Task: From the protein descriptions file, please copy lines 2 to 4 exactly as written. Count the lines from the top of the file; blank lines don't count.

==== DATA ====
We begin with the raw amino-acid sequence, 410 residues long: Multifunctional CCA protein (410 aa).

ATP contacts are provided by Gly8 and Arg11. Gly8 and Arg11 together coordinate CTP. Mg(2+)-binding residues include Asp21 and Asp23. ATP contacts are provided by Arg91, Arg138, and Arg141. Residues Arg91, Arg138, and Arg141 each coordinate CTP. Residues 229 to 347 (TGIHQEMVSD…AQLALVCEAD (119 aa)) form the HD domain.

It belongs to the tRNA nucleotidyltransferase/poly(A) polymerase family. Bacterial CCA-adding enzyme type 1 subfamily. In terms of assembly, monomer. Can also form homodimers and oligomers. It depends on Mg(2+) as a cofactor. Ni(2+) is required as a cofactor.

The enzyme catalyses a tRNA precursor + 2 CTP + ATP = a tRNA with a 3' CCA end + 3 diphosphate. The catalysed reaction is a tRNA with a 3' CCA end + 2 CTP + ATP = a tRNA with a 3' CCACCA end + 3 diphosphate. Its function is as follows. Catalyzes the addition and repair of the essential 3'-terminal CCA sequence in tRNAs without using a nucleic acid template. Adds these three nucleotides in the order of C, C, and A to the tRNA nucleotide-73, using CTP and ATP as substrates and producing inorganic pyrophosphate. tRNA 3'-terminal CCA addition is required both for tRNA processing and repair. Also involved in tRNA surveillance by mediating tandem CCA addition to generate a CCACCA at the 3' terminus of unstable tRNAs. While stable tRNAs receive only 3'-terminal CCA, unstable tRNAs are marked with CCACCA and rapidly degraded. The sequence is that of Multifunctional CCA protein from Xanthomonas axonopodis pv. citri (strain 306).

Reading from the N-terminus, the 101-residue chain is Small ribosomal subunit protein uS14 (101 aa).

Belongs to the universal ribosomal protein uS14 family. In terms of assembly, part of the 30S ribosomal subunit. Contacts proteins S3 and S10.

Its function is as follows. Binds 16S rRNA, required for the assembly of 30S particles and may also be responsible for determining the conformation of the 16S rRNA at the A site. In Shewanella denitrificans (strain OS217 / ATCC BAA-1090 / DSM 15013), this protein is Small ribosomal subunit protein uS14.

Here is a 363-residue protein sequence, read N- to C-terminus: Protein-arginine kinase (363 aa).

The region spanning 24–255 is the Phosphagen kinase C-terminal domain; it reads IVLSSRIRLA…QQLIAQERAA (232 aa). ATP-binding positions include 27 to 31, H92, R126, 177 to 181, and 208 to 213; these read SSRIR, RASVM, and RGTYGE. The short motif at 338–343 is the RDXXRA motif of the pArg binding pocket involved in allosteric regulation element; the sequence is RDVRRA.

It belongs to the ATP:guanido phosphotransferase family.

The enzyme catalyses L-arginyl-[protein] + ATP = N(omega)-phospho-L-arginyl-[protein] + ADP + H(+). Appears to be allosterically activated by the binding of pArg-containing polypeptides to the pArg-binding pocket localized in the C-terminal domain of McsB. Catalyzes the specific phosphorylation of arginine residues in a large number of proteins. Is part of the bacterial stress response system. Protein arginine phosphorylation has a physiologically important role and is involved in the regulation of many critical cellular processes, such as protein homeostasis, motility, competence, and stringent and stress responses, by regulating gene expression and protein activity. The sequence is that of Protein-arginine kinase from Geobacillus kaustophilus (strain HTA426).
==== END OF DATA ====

ATP contacts are provided by Gly8 and Arg11. Gly8 and Arg11 together coordinate CTP. Mg(2+)-binding residues include Asp21 and Asp23. ATP contacts are provided by Arg91, Arg138, and Arg141. Residues Arg91, Arg138, and Arg141 each coordinate CTP. Residues 229 to 347 (TGIHQEMVSD…AQLALVCEAD (119 aa)) form the HD domain.

It belongs to the tRNA nucleotidyltransferase/poly(A) polymerase family. Bacterial CCA-adding enzyme type 1 subfamily. In terms of assembly, monomer. Can also form homodimers and oligomers. It depends on Mg(2+) as a cofactor. Ni(2+) is required as a cofactor.

The enzyme catalyses a tRNA precursor + 2 CTP + ATP = a tRNA with a 3' CCA end + 3 diphosphate. The catalysed reaction is a tRNA with a 3' CCA end + 2 CTP + ATP = a tRNA with a 3' CCACCA end + 3 diphosphate. Its function is as follows. Catalyzes the addition and repair of the essential 3'-terminal CCA sequence in tRNAs without using a nucleic acid template. Adds these three nucleotides in the order of C, C, and A to the tRNA nucleotide-73, using CTP and ATP as substrates and producing inorganic pyrophosphate. tRNA 3'-terminal CCA addition is required both for tRNA processing and repair. Also involved in tRNA surveillance by mediating tandem CCA addition to generate a CCACCA at the 3' terminus of unstable tRNAs. While stable tRNAs receive only 3'-terminal CCA, unstable tRNAs are marked with CCACCA and rapidly degraded. The sequence is that of Multifunctional CCA protein from Xanthomonas axonopodis pv. citri (strain 306).